CALGARY — A tiny gravel footpath lined with lilac bushes in West Hillhurst has become a focal point for area opposition to increasing development.
The path that connects 19 Street N.W. to 18 Street is actually on the books as a city street, listed as Third Avenue, though one would never know by looking at it.
“It’s almost like a little country lane. Like it feels like kind of a cottage house in something you might find it England perhaps,” said West Hillhurst resident Michael Wing
“I think it is somewhat of a hidden gem for this community, and it gives it it’s part of the character of this neighborhood.”
For at least half a century it’s been a footpath used by school children heading to Queen Elizabeth School, and residents trekking to and from the businesses along 19 Street, but residents fear the pathway’s days are numbered because a developer has applied for a land us change on an adjacent property, which would allow for up to a five-storey mixed commercial and residential condo building.
Some residents say it’s time to push pause on development.
“There’s enough I think, we’re getting oversaturated now and buying another two residential houses and pushing this is, I think, to me as a far reach,” said Peter Hughes, whose house neighbours the proposed development. “They’ve got a lot of development going further down 19th Street, there”
19 Street N.W. has changed dramatically in the past few years as many war time “victory homes” have been torn down to make way for multi-storey commercial and residential buildings.
For many residents here the gravel pathway marks a line in the sand in a battle with developers, and with city hall.
“The city has promised that we have a Riley communities development plan process for the communities of Hounsfield Heights, Briar Hill, West Hillhurst, Hillhurst, and Sunnyside. That planning process has been put off, put off, (and) put off,” said West Hillhurst resident Glenna Healey. “In the meantime, these land use designation applications and development permits are popping up. And they’re being approved. And all we’re saying is really can we slow this down? “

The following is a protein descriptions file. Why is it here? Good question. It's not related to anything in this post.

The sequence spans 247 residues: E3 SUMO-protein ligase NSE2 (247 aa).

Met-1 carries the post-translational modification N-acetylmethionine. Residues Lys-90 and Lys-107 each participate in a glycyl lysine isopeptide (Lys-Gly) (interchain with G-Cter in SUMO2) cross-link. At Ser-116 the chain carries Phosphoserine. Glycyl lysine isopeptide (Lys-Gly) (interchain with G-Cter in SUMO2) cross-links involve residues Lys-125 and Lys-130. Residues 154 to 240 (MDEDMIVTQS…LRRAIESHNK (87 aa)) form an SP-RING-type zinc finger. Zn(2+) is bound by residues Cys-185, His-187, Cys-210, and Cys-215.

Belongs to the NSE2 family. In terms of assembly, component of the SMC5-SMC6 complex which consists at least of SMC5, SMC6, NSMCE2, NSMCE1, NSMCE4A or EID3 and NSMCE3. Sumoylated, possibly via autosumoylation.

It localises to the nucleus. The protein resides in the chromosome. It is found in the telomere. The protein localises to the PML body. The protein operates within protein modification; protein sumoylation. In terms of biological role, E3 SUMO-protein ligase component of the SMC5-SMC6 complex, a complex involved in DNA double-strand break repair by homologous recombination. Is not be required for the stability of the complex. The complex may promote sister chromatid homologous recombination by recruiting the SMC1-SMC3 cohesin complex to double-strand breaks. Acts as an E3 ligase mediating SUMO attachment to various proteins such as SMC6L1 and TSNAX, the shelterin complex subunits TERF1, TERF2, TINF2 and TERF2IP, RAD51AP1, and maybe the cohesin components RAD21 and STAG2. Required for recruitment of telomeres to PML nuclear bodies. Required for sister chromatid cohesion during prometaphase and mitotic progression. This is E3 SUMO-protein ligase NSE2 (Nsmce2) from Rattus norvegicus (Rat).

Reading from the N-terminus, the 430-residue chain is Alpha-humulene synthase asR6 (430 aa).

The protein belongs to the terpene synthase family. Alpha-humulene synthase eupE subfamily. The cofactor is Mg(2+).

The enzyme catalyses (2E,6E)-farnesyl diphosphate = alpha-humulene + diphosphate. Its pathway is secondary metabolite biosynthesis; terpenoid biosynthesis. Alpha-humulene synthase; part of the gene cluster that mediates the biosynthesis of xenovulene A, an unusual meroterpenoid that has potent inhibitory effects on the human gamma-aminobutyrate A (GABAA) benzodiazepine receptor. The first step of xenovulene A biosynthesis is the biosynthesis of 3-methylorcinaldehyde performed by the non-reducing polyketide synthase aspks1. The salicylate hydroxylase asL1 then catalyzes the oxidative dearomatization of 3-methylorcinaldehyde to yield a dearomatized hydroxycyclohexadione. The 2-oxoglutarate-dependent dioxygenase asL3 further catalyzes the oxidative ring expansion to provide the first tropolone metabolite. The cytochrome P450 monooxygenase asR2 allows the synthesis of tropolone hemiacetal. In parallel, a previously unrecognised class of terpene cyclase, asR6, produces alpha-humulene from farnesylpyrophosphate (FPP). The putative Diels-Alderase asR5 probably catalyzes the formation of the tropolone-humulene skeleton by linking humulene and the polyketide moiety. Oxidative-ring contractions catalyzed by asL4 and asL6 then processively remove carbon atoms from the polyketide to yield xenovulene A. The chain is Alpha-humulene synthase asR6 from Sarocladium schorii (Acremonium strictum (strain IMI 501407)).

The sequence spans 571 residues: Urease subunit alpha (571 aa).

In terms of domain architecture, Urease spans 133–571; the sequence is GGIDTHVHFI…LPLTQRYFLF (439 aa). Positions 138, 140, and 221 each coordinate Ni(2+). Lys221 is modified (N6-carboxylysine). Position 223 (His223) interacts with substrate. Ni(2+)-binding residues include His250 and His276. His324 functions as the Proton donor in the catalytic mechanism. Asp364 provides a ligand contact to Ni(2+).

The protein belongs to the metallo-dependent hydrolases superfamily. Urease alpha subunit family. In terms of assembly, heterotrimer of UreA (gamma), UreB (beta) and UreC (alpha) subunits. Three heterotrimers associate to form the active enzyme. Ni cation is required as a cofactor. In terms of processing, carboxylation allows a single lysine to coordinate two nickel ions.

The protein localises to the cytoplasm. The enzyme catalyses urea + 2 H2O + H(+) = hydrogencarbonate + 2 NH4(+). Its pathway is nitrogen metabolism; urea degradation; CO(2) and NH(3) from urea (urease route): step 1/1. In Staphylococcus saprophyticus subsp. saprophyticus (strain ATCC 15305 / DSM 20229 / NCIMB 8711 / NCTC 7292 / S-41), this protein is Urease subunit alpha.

PATHWAY WILL REMAIN
The developer said he is trying to work with the community. When CTV caught up with Stirling Karlsen, the owner of Innurskape developments was going door to door in the neighbourhood explaining his vision of a multistory condo, and telling residents a pathway connecting 18 to 19 Streets will remain, no matter what he builds.
“I grew up in the area, I went to Queen Elizabeth junior and senior high school, I passed through this road path, thousands of times,” said Karlsen. “I’ve used this path as many times as most people have, and my intention was not by any means to close it off. I am adamantly opposed to that as well.”
PATHWAY WILL CHANGE
Karlsen conceded that if his proposed development does go ahead though, the pathway will likely be dramatically altered from its quaint “country lane” image.
“I see benches being set out here, seating areas, this could become a nice place for people to congregate, not just a walkway, to quickly get to the other side. “
Karlsen points out that part of the pathway where it meets 18 Street already functions as a back alley where residents in two homes drive on it for access to their garages. He would like to be able to use a portion of the pathway to allow parking access to his proposed development, believing that a front entrance off 19 Street would be unsafe for both drivers and pedestrians.
“Then you would have all of those cars backing out onto 19 Street. So with that, you’re now going to take away all of the visitor parking the street parking in front of the properties,” said Karlsen “That’s not great for the community either.”
DIMINISH QUALITY OF LIFE
Hillhurst resident Shirley Winkel worried the large building, will diminish the quality of life and drive down property value in the area.
“It’s like a monstrosity sitting on the corner. And it is not, it’s just not feasible,” she said. “As I’m saying, they are ghettoizing our, our community, we have a lot of people to have expensive homes that have just been built along here. And I’m sure their property values will go down as a result of this thing.”
Winkel added that losing, or changing the pathway will only exacerbate to problem “it’s important to have to have this bit of green space, we don’t have a green space here. And the people with the lilacs, everybody loves the lilacs through here and enjoy the smell in the spring of the pathway.”
‘FACES SOME DESIGN ISSUES’
The area councillor says the site “faces some design issues”. As a result Ward 7 Councillor Druh Farrell said she doesn’t know if the proposed development will be before council for approval ahead of the upcoming election. Farrell is not running for re-election so voting on the proposal may fall to her successor.
As a result, residents are attempting to make the development an election issue, by distributing candidates contact information to residents in the area.
Meanwhile the city’s planning department is still taking public submission on the proposed land use change until Friday June 11. No date has been set for public hearings on the proposed development.